Working with Children after Disasters

Texas Border Crisis. Hurricanes Florence and Michael. Thousand Oaks and Pittsburgh shootings. California Camp Fire. The heaviness of these tragic situations is impossible to miss. Regardless of your awareness of the all the details (or lack thereof), you are probably like me: you feel the urgency that these disasters create, and you simply cannot avoid the thought of how these situations will forever shape the lives of the children they touch.

Every disaster situation is completely different, and no amount of training or experience can truly prepare you for what you are walking into. I am very aware of this, and yet I must admit that I cannot help but feel surprised at my own complete bewilderment each time I arrive to a disaster site. No two disasters are ever the same and each holds its own unique intensity that is unlike any other.

I had the privilege of deploying to the California Camp Fire in Chico, CA, last month. This one particularly shocked me in two key ways: 1) the sheer magnitude of the destruction and the numbers of people who lost everything, and 2) the overwhelming expression of emotions, more specifically the anger, frustration, confusion and aggression that the kids simply couldn’t hold back while they were with us in our play space.

Power of Play

I always thought building trust was a prerequisite and an absolute “rule” for children before they could express some of their deepest thoughts, fears, and emotions with someone. In this situation, however, most of the kids we worked with seemed to be immediately spilling over with their mixed, varied, and overwhelming emotions. Maybe it was the collective nature of an entire community suffering together that created a sense of immediate trust, openness, or necessity of genuine expression. Or maybe it was the intensity of the emotions themselves that the kids simply couldn’t hold inside. I will most likely never know, but there was no time to consider that in the moment since the children needed our support and safe space right away. The play they displayed was sometimes calm or quietly repetitive, and other times the play included aggression with potential harm to others due to their high-energy and risk-taking behaviors as their emotions and stories were expressed both verbally and non-verbally. During some of the high-energy play moments, we sometimes struggled as a team to balance allowing expression while also ensuring the physical and emotional safety of all the kids in our space. They seemed to have a deep need for healthy outlets for true expression and also assurance that all were safe and felt safe. This became even more tricky to navigate with the large numbers of kids we had in our center at one time. There were many challenging moments, but our team worked together to maintain our focus of providing a safe and healthy opportunity for kids to begin to process through their thoughts, feelings, experiences, and fears.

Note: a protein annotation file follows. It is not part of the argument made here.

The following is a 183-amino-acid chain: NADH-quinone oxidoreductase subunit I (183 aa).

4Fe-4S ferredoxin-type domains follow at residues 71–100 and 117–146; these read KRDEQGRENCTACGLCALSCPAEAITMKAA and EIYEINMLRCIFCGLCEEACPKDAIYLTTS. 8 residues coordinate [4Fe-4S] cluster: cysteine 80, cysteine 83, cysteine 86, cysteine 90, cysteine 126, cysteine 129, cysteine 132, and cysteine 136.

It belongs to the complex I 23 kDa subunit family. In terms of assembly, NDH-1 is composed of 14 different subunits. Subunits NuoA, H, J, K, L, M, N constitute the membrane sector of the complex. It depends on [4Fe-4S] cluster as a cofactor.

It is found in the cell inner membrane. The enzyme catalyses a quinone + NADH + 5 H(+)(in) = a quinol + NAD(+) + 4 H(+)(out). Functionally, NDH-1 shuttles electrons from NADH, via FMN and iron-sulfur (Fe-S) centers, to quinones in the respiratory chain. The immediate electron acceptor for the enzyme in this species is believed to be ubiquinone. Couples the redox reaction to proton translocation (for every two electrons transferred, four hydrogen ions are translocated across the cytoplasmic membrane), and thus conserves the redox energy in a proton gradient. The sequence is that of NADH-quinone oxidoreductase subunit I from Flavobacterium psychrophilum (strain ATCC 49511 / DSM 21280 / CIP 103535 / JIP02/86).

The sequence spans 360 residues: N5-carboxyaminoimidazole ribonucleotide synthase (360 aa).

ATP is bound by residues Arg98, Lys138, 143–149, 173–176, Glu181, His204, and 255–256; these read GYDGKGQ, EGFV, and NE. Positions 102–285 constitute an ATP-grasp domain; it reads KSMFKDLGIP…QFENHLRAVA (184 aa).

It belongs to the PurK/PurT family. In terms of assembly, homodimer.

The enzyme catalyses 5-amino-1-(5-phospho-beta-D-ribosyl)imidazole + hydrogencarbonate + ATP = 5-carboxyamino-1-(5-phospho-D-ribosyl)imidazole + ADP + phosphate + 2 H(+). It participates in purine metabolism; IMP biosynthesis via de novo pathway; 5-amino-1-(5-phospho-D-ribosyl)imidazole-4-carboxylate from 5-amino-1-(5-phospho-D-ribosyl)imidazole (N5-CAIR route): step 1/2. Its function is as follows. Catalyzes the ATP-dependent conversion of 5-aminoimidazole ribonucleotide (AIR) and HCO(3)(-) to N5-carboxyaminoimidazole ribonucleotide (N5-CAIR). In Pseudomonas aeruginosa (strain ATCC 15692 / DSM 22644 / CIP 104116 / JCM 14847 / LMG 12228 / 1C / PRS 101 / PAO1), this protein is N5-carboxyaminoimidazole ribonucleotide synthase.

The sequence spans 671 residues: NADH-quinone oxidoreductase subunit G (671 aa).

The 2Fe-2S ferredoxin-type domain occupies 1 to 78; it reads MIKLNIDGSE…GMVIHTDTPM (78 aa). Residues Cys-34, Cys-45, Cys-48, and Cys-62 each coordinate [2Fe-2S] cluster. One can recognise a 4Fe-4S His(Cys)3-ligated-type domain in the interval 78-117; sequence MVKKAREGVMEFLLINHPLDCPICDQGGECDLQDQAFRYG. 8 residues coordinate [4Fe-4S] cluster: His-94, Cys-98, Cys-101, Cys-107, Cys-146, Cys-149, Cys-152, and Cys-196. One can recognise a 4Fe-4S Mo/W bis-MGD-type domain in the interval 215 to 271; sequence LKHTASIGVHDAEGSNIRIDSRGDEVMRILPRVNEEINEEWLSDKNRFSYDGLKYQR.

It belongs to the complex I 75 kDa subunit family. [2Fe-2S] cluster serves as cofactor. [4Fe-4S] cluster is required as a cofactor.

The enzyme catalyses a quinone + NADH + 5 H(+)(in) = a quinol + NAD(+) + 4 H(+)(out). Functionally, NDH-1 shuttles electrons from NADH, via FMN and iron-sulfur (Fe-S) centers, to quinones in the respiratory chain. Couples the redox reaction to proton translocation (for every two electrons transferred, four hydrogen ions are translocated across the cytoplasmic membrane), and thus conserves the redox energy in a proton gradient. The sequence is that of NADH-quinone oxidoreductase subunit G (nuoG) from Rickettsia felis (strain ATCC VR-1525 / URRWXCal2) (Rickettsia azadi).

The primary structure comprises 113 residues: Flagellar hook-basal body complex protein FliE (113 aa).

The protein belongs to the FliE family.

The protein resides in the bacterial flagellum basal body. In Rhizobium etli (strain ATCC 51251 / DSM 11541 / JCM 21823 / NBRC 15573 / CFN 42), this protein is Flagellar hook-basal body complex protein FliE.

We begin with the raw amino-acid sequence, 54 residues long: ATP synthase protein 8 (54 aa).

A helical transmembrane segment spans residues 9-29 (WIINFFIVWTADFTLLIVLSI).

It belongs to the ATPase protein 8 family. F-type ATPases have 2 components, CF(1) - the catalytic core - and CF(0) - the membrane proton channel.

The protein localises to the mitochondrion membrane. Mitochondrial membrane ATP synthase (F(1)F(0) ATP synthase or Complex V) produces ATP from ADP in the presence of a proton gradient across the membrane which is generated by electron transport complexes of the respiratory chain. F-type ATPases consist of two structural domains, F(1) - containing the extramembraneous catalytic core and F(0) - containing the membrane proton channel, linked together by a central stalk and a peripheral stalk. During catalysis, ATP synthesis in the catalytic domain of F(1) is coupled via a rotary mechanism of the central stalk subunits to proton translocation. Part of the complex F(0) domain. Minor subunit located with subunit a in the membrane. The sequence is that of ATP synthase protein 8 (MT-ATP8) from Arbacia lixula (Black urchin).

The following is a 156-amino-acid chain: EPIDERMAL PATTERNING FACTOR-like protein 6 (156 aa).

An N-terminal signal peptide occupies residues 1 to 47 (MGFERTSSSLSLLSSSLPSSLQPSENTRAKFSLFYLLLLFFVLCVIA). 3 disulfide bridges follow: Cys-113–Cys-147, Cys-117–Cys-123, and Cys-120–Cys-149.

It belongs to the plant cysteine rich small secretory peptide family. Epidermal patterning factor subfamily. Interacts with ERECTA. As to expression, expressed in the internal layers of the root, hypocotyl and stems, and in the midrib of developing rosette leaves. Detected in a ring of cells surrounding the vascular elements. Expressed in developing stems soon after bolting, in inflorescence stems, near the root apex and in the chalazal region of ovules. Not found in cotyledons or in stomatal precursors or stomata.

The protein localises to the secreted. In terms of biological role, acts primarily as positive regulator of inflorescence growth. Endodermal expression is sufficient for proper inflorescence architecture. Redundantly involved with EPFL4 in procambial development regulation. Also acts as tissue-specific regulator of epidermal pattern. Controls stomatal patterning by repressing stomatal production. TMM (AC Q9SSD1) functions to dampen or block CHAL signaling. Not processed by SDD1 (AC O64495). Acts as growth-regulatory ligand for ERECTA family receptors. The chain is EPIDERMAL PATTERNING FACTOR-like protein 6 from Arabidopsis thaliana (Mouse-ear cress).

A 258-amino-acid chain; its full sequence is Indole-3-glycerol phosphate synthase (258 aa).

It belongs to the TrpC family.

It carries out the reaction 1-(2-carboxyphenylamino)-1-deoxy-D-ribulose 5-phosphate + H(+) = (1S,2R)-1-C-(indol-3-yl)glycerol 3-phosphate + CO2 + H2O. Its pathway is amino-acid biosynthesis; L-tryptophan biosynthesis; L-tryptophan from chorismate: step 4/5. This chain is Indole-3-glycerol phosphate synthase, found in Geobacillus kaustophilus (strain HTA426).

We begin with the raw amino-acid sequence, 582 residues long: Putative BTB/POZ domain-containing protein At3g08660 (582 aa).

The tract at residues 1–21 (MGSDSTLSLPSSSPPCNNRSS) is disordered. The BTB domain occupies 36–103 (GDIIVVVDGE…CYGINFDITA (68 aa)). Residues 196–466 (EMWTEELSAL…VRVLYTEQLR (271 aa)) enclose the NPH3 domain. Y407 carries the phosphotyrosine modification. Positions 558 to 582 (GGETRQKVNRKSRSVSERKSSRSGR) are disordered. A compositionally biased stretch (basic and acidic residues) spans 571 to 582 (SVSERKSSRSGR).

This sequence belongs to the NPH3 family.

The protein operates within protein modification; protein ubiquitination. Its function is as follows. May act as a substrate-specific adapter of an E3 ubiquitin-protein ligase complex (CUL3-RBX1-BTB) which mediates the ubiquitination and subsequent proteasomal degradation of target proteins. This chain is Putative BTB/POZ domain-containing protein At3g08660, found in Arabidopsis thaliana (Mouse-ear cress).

Our team had a beautiful combination of various backgrounds, professions, and life experiences and each person brought unique gifts and perspectives to the team. The teams in California are continuing to adapt the play space and make decisions together to ensure a safe place both physically and emotionally for the kids. I am so grateful for the diversity of the teams we deploy with and for the skill-sets each person brings to the table. Together, we can create a space that is exactly what the kids need in that moment.

CLDR - CDS Volunteers

Thank you to those in our child life community who have joined us in this mission to make sure all children have the tools and resources needed to promote resiliency after disaster– no matter what unique disaster situation we may face!

If you are interested in learning more about how you can get involved in this work, please visit or contact us at [email protected]

– By Katie Nees and Erin Silber

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